Uruguay must sell Nazi eagle from German battleship, court rules

A huge bronze Nazi eagle with a swastika under its talons was recovered from the remains of a sunken ship in 2006.

Sara Rubenstein,

Gavel (illustration)
Gavel (illustration)
iStock

A Uruguayan court ordered its government on Friday to sell a huge Nazi eagle which was salvaged in 2006 from a German battleship that sank near Uruguay's coast in 1939.

In 2004, private investors funded the recovery of the Nazi ship and the bronze eagle with a swastika under its talons which was originally on the ship's stern was found in 2006. The notorious symbol garnered tremendous controversy at the time, with Germany claiming ownership of the 800-pound eagle and Jews raising an outcry over the display of the swastika. Finally, the government hid the eagle in a warehouse inside a wooden crate, leaving it there for over ten years.

The court ruled that the eagle must be sold within 90 days and the proceeds should be divided among the investors who funded the recovery of the ship.

Following the start of World War II in September 1939, Hitler ordered the German Navy to attack Allied merchant ships. The German battleship Admiral Graf Spee traveled around the South Atlantic, successfully sinking a number of Allied merchant ships. On December 13, 1939, it was attacked and badly damaged by Allied warships in the Battle of the River Plate near Montevideo.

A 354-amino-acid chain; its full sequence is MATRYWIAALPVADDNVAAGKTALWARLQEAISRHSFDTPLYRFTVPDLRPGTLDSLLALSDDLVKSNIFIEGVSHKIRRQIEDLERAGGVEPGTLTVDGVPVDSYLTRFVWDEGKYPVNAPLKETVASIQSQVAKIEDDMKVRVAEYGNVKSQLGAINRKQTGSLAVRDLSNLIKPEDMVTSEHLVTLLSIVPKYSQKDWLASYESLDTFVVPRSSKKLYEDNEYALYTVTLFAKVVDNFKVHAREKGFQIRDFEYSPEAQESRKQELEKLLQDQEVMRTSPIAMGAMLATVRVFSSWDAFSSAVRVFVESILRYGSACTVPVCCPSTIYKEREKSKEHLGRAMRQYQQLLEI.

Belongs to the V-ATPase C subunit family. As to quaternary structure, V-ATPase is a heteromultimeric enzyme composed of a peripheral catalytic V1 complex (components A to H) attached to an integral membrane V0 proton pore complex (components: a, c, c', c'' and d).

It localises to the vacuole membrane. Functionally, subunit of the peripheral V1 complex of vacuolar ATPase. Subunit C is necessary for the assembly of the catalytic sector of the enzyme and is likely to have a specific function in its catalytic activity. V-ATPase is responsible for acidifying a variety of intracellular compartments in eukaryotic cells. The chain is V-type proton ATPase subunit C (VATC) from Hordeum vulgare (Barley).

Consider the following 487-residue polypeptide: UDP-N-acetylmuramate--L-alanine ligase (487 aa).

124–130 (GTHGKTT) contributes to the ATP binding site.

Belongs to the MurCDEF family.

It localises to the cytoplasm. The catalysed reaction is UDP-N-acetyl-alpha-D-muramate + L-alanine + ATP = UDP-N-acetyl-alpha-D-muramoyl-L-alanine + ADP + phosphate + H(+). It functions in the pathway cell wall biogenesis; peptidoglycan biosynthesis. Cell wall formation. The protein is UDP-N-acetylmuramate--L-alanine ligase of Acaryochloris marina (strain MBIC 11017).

As its injured sailors lay dying, the battleship's captain ordered the ship to be sunk by the crew members before reaching Montevideo's shore to prevent the Allies from obtaining the sophisticated technology aboard the ship. As the ship sunk, the crew was captured and the captain killed himself shortly later.

In recent years, the Uruguayan government consulted with legislators and Uruguay's Jewish community about the fate of the Nazi symbol, which stirred up the controversy once again. There was no consensus about the best approach, with some wanting the eagle to be exhibited and others believing it should be destroyed or kept hidden. A court now made a decision but the Uruguayan government can still appeal the ruling after reviewing it.




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